16. I haven’t had much Cuban food, unfortunately – this recipe looks great! Thanks for visiting our blog 🙂 I’m gonna have to try some of your recipes!

  17. I love the sofrito herein demonstrated by our friend Bren, looks delicious and also has an excellent photo. well done great share 🙂 xx

  18. hola hija. hoy me puse a leer los comemterios que te hacen y creo que estan muy buenos .pero uno me llamo la atencion sobre la forma del uso de las especies de nosotros .y quiero aclarar que hay muchas formas de cocinar .yo, por ejemplo siendo cocinera por mas de 45 anos he hecho variaciones en mi forma de cocinar. he agregado cosas nuevas a mis comida la cual le da un sabor delicioso y por eso no pierdo mis costuntre latinas. pero si definitivamente lo basico para un buen sofrito es cello ajo aji oregano y comino. pero a veces tienes que hacer cambios o buscar tu propio sabor ya sea agregando o quitando. yo por ejemplo nunca uso bijol para dar color. siempre uso pure de tomate. por eso te digo que eso va en dependencia de la persona. pero bueno todo lo que se cocina con amor por lo general sale rico. y tu has tenido esa experiencia en casa aqui todo sabe rico aunque sea una papa hervida. hazlo con amor y el sabor sera diferente y te aconsejo que hagas tus propios experimentos solo asi podras saber en realidad cuan buena eres. recuerda mi madre siempre fue cocinera de ahi yo aprendi y tu lo heredaste de las dos. con mas ventajas por tener tanta variedad; aprovechalas. mami

  19. Thanks for the most informative post. We have a dish which is called sofrito in Greece but I doubt if anyone knows the meaning of sofrito. I would love to make this again during next winter and would also prefer the garlic, onion and cumin combination.

  20. Bren, thank you visiting my blog. This is my first time here and I am quite impressed by the beautiful and professional look your blog has. I also enjoy your writing, it’s very educational. Sofrito, my Mother and Grandmother always made this before starting to cook whatever they were going to cook on that particular day. So, as you can see, making the sofrito became a a natual part of the cooking experience. Thank you for the delightful post.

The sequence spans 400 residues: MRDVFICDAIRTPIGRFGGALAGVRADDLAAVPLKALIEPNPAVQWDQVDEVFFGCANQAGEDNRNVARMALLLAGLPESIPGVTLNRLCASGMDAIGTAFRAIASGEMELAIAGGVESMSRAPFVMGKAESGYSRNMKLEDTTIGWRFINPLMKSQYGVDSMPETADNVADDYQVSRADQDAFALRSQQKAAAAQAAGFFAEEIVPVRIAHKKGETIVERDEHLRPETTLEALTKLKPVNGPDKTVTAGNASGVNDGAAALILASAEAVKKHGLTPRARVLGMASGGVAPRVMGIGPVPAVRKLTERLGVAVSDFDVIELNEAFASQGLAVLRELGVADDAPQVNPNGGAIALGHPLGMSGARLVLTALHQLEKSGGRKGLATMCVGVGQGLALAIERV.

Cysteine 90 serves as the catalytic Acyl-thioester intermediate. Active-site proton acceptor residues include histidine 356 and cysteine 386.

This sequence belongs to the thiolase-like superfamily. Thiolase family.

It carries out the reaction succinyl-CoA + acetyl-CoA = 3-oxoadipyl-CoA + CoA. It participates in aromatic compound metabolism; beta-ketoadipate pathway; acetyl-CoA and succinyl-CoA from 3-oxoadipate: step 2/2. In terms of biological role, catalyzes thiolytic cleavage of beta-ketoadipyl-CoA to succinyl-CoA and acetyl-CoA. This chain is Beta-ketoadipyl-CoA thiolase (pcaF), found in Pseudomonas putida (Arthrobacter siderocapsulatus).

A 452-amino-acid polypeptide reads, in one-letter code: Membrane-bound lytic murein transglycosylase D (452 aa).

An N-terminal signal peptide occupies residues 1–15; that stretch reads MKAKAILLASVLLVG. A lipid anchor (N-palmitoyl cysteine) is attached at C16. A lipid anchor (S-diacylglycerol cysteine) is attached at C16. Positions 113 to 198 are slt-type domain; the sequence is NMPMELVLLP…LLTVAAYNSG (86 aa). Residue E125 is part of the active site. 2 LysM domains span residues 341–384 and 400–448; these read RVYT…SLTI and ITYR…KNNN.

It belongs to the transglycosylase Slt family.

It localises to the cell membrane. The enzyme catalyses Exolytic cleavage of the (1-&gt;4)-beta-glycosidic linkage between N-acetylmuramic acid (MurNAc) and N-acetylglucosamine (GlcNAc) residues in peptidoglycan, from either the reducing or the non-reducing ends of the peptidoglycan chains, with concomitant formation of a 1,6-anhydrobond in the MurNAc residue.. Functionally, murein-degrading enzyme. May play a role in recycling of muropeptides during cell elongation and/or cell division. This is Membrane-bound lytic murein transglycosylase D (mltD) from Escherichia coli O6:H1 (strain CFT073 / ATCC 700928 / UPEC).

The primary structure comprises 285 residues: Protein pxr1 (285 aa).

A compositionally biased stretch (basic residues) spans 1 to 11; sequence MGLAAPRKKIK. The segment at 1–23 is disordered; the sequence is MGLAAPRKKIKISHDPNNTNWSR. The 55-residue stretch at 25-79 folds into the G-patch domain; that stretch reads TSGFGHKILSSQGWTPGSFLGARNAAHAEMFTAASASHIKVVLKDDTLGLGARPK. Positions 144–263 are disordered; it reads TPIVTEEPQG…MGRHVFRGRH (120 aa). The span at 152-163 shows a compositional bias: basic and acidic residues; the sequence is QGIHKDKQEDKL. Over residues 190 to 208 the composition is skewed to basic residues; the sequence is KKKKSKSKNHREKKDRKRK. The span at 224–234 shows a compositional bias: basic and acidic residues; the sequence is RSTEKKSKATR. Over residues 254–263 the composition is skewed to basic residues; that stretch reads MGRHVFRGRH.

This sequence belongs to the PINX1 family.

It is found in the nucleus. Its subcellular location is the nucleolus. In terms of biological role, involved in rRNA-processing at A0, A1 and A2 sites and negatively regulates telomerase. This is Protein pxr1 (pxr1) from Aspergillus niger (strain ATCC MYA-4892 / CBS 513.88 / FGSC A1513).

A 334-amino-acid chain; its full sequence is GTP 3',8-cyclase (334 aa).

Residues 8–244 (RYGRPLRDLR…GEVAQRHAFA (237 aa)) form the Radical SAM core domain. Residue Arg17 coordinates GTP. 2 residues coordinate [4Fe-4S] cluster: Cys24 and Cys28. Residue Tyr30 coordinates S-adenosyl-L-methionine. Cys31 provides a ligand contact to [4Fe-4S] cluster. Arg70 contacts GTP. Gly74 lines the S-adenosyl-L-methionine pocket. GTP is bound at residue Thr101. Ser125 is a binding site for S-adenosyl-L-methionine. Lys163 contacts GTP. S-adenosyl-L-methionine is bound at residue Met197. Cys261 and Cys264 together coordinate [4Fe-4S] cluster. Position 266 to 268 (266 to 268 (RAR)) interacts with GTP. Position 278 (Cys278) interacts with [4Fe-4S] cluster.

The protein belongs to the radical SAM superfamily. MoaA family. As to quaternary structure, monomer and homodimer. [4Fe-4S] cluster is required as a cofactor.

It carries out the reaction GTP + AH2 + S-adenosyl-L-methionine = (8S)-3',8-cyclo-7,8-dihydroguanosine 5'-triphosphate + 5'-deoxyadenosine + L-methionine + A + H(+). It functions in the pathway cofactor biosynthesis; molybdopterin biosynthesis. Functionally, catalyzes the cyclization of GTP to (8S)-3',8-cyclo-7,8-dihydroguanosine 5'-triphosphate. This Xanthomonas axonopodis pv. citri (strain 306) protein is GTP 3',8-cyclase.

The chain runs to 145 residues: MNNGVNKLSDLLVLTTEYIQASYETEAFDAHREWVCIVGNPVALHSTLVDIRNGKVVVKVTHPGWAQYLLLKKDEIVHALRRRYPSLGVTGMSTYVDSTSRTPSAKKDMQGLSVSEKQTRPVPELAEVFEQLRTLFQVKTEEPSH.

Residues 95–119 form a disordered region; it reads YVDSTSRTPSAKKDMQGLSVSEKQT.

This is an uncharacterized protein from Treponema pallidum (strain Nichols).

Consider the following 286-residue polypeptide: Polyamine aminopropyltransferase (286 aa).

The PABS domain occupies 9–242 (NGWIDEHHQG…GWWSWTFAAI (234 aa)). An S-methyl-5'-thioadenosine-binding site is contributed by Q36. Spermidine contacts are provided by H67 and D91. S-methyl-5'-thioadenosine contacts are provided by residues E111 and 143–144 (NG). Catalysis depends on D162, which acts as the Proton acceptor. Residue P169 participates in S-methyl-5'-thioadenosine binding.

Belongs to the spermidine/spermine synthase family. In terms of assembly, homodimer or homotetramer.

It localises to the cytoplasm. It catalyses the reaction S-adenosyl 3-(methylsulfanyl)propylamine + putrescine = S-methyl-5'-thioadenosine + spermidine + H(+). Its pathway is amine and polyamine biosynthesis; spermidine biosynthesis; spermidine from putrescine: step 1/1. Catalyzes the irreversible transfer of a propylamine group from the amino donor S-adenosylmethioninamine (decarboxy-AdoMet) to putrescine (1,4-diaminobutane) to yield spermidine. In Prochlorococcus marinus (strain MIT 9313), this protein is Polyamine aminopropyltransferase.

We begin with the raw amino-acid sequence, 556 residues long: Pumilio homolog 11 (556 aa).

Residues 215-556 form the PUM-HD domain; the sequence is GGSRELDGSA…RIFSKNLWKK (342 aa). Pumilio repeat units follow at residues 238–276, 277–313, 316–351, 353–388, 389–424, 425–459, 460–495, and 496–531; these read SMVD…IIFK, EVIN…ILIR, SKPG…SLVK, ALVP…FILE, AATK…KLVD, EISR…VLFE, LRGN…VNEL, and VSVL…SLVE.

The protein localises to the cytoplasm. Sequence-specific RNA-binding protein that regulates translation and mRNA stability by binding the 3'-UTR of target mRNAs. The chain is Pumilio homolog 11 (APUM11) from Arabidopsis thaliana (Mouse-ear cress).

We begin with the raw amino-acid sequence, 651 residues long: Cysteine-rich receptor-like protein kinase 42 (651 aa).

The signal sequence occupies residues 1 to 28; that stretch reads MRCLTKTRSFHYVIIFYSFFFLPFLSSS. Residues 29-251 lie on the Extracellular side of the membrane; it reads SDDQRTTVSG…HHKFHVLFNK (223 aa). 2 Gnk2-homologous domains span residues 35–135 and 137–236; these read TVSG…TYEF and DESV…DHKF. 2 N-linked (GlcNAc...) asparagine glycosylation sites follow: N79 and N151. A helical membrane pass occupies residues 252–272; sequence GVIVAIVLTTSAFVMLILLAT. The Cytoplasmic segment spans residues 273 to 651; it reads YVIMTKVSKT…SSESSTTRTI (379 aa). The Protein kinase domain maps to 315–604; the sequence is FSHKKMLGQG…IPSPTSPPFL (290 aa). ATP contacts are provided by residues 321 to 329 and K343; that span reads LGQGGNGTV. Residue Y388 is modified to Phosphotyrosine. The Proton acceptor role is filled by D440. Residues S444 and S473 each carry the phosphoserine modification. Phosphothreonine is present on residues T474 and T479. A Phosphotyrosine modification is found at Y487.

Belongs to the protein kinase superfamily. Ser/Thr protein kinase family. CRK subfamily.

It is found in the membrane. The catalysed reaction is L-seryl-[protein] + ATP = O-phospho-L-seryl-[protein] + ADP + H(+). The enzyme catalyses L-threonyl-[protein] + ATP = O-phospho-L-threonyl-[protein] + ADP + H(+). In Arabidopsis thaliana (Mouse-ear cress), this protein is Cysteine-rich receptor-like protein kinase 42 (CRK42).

21. I just stumbled on your blog when I googled pressure cooker and so HAPPY I did!! I am also Cuban and love to cook new things. I have a family (I’m way older than you) that loves to eat Cuban (and really anything else that’s good) which keeps my kids in touch with their heritage. I am soooooo subscribing to your blog—love your spice and energy!! I know I’ll be catching you on the food network soon enough!

  22. Elra: so glad you love Cuban food!
    Lorraine: that’s the great thing about cooking and being culturally diverse!
    Michelle: Awww u are entirely too sweet! Thanks woman. Miss you coming by here, too! Happy B-day!!
    Cheffresco: what!!! you must change that awful dilemma you have!
    Rico: Thanks, Rico! Please do come back and enjoy more food!
    Rebecca: oh yeah girl! it’s some goooooood stuff!
    CB: mami!!!! thanks for your insight and teaching me ALL and everything I know.. I’m still learning!
    Ivy: I had NO idea you had something similar! Wow, so interesting. I’m going to look into that.
    Teresa: It’s so necessary to really boost up the flavor of most foods. Amazing what it does, right! Thanks for visiting. Hope you’ll be back!
    Mari: yay! I’m glad you stumbled on me, too! Otra Cuban que cocina! Besos!

  23. Um, how did we miss this one? So glad you put this up! We first learned about making a sofrito in a cooking class, and the dish was paella. Had no idea it’s the basis of so many other dishes, but that’s good to know!

  24. Hey girl! Long time to read huh? Great post, and I would like to hop right into that pan with those ingredients and have a nice sofrito bath 🙂

    I will catch up on some blog reading while I am over here!

  25. OMG i make Soffrito often but didn’t even know i was doing it! LOVE it makes food taste soooo good. And u r right…everything tastes better with sauteed garlic (and onion…YUM!)

  26. AIGHT!! I’m doown with “The Holy Trinity”. That’s sounds like a dish I could really enjoy.

  27. thanks mamas..this helped me out sooo much..ive been dying to learn this..and the sofrito chart is amazing have to hang that on my fridge. lol..XOXO

  28. This reminds me almost exactly of what we Haitians call “epice.” It is the base for most of our dishes–from rice and beans, to meats and fish, to soups and stews. As with Sofrito, the recipe varies from person to person, but we do have our own Trinity: onions, bell peppers, and garlic, if you can believe it. I typically add parsley and cilantro, and maybe some habanero to give it a serious kick. I am all about learning new types of cuisine, and I plan to try making some sofrito for this recipe for picadillo I’ve been wanting to try.

  29. I agree 100% with your version of sofrito, perhaps because it’s the way I make it as well. The sazón is de rigeur. I use the one with saffron and it gives the sofrito a distinct twist. Mil gracias for posting!

  30. Hi, Raul!

    Fantastic. Glad you found this post. It’s done well over the years so I’m glad it’s still useful. I also use the one with saffron. I sometimes make my own blend but my Mother still swears by them all! Keep the pressure up! Provecho.

  31. I agree with GIRLICHEF that sofrito only becomes complete when you use green jalapeños for the third base of the trinity!!

  32. I’m glad I found your website.
    I have been on a hunt to revive a relish my father made when I was a child. He called it a Chow-Chow but it wasn’t . Now I realize after we had done two tours in Puerto Rican 50 years ago, he had remodeled his “chow-chow'”after a green sofrito. So now it’s just figuring out which mild peppers he used then my treasure will be revealed. Thank you for the help.